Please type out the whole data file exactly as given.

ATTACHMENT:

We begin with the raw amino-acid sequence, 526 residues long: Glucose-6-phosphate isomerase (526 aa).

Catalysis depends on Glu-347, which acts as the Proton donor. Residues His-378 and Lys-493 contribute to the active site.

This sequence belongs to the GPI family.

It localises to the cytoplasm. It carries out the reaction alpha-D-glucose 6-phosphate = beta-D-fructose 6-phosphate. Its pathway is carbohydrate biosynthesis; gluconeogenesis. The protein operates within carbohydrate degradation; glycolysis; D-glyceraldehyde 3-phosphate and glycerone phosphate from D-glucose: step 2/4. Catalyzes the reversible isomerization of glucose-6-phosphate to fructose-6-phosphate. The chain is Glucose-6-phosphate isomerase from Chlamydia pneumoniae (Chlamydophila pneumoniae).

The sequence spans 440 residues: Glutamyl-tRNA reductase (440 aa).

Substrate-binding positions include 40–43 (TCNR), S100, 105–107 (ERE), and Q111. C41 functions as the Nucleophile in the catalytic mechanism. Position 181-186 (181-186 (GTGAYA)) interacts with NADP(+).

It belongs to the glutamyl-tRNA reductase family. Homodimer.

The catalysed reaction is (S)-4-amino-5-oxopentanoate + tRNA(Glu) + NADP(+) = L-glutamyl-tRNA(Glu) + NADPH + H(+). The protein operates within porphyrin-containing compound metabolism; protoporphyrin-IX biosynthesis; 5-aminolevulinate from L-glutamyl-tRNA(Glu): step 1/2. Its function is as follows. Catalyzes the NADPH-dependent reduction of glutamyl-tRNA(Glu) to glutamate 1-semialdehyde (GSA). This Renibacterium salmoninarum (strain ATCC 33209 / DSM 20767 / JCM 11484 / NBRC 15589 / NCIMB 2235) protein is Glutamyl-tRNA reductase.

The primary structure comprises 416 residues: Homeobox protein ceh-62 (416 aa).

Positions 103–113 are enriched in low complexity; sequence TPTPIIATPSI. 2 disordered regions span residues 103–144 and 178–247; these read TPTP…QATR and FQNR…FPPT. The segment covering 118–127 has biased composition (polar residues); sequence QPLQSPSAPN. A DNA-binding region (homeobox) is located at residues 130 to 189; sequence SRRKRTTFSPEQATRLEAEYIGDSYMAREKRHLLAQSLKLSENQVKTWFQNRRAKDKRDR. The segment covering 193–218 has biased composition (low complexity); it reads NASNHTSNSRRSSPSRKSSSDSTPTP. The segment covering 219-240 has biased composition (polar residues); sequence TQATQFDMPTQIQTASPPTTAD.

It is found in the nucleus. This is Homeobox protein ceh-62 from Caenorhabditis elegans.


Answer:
We begin with the raw amino-acid sequence, 526 residues long: Glucose-6-phosphate isomerase (526 aa).

Catalysis depends on Glu-347, which acts as the Proton donor. Residues His-378 and Lys-493 contribute to the active site.

This sequence belongs to the GPI family.

It localises to the cytoplasm. It carries out the reaction alpha-D-glucose 6-phosphate = beta-D-fructose 6-phosphate. Its pathway is carbohydrate biosynthesis; gluconeogenesis. The protein operates within carbohydrate degradation; glycolysis; D-glyceraldehyde 3-phosphate and glycerone phosphate from D-glucose: step 2/4. Catalyzes the reversible isomerization of glucose-6-phosphate to fructose-6-phosphate. The chain is Glucose-6-phosphate isomerase from Chlamydia pneumoniae (Chlamydophila pneumoniae).

The sequence spans 440 residues: Glutamyl-tRNA reductase (440 aa).

Substrate-binding positions include 40–43 (TCNR), S100, 105–107 (ERE), and Q111. C41 functions as the Nucleophile in the catalytic mechanism. Position 181-186 (181-186 (GTGAYA)) interacts with NADP(+).

It belongs to the glutamyl-tRNA reductase family. Homodimer.

The catalysed reaction is (S)-4-amino-5-oxopentanoate + tRNA(Glu) + NADP(+) = L-glutamyl-tRNA(Glu) + NADPH + H(+). The protein operates within porphyrin-containing compound metabolism; protoporphyrin-IX biosynthesis; 5-aminolevulinate from L-glutamyl-tRNA(Glu): step 1/2. Its function is as follows. Catalyzes the NADPH-dependent reduction of glutamyl-tRNA(Glu) to glutamate 1-semialdehyde (GSA). This Renibacterium salmoninarum (strain ATCC 33209 / DSM 20767 / JCM 11484 / NBRC 15589 / NCIMB 2235) protein is Glutamyl-tRNA reductase.

The primary structure comprises 416 residues: Homeobox protein ceh-62 (416 aa).

Positions 103–113 are enriched in low complexity; sequence TPTPIIATPSI. 2 disordered regions span residues 103–144 and 178–247; these read TPTP…QATR and FQNR…FPPT. The segment covering 118–127 has biased composition (polar residues); sequence QPLQSPSAPN. A DNA-binding region (homeobox) is located at residues 130 to 189; sequence SRRKRTTFSPEQATRLEAEYIGDSYMAREKRHLLAQSLKLSENQVKTWFQNRRAKDKRDR. The segment covering 193–218 has biased composition (low complexity); it reads NASNHTSNSRRSSPSRKSSSDSTPTP. The segment covering 219-240 has biased composition (polar residues); sequence TQATQFDMPTQIQTASPPTTAD.

It is found in the nucleus. This is Homeobox protein ceh-62 from Caenorhabditis elegans.